Advantage India over a Slowing Chinese Economy
A decelerating Chinese economy has enhanced both global uncertainty and expectations, particularly in relation to the Indian economy. In 2014, the Chinese economy grew at an official rate of 7.4% slightly below the official goal of 7.5%. Although any official GDP growth rate above 7% would be the envy of all major economies, the 7.4% figure represents China’s lowest economic growth since 1991.
While the trend of slowdown in Chinese economy has become inexorable, estimates coming from the World Bank and the International Monetary Fund suggest that the Indian economy will soon outpace China and it can happen as soon as 2017.
But, the key question is: can India really raise the bar and outperform China? More importantly, can India sustain the lead when Chinese economy bottoms out and revives growth?
For starters, the tide is turning in India’s favor in the short-to-medium term. Inflation is reined in although a lot of credit for that should go to a reduction in fuel prices. What may benefit India here is that the situation may not alter dramatically for at least next two years with most experts predicting that oil will not go to over $80 per barrel level.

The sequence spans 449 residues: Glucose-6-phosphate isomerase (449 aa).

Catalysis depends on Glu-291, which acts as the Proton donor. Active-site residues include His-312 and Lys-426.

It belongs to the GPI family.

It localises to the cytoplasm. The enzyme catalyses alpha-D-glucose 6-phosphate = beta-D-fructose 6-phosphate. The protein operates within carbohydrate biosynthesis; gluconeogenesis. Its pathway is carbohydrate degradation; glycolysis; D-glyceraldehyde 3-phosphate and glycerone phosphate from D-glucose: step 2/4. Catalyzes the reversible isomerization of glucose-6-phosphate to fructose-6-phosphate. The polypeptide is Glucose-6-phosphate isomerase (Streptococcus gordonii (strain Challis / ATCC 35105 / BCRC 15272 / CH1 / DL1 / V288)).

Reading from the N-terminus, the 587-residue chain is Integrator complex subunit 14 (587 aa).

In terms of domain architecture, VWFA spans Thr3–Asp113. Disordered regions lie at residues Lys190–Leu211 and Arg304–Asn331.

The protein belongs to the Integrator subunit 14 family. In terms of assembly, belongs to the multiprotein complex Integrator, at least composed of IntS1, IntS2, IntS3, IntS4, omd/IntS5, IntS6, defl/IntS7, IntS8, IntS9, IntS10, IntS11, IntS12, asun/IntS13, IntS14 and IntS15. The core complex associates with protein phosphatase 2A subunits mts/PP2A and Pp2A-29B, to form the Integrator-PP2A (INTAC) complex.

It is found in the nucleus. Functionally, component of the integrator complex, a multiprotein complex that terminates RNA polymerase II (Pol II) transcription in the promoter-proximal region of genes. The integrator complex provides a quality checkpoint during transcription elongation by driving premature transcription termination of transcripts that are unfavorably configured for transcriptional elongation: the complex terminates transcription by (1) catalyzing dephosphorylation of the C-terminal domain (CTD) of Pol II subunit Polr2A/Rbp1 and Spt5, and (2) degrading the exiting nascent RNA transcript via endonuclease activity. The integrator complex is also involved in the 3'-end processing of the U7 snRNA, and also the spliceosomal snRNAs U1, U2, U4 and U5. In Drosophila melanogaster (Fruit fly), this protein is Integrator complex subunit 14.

However, it is the long-term future of the Indian economy that raises the hope. At present, both India and China are trying to catch-up with richer economies of the West. They are shaking off the effects of market isolation, mass illiteracy, limited access to technology, poor infrastructure, and stiff regulatory environment that stifles business development.
While a slowing Chinese economy offers opportunity, India will do well to set its house in order to seize the advantage. First, India’s appeal as a sourcing and manufacturing destination is primarily due to labour cost, but the country’s complex regulatory environment and poor infrastructure has hindered manufacturing sector growth in recent years.
A large domestic market is India’s yet another advantage vis-à-vis China. In fact, Beijing is attempting to transform its infrastructure investment driven and export-oriented economic model towards domestic consumption driven economy. In fact, a large domestic market with low labour costs is a big incentive for any investor.
India, however, needs to realize the true potential of its low labour costs and bring a lot of unorganized/informal workforce into the mainstream and engage them in more productive and gainful employment in the manufacturing sector.
The manufacturing sector, however, will not take off unless a complex regulatory environment is made simple to promote ease of doing business. Land acquisition laws need to be simplified to reduce uncertainties for investors. Although India is building roads, ports, airports, and new rail lines for its railways, the pace of infrastructure development is slow and requires a larger investment push.
To conclude, while India may relatively look better than China in 2017, the country can sustain its high growth path only by sustaining and pushing a long-term economic growth plan, which focuses on creating a manufacturing base, fostering innovation, eradicating mass illiteracy and poverty, and pursuit of democracy.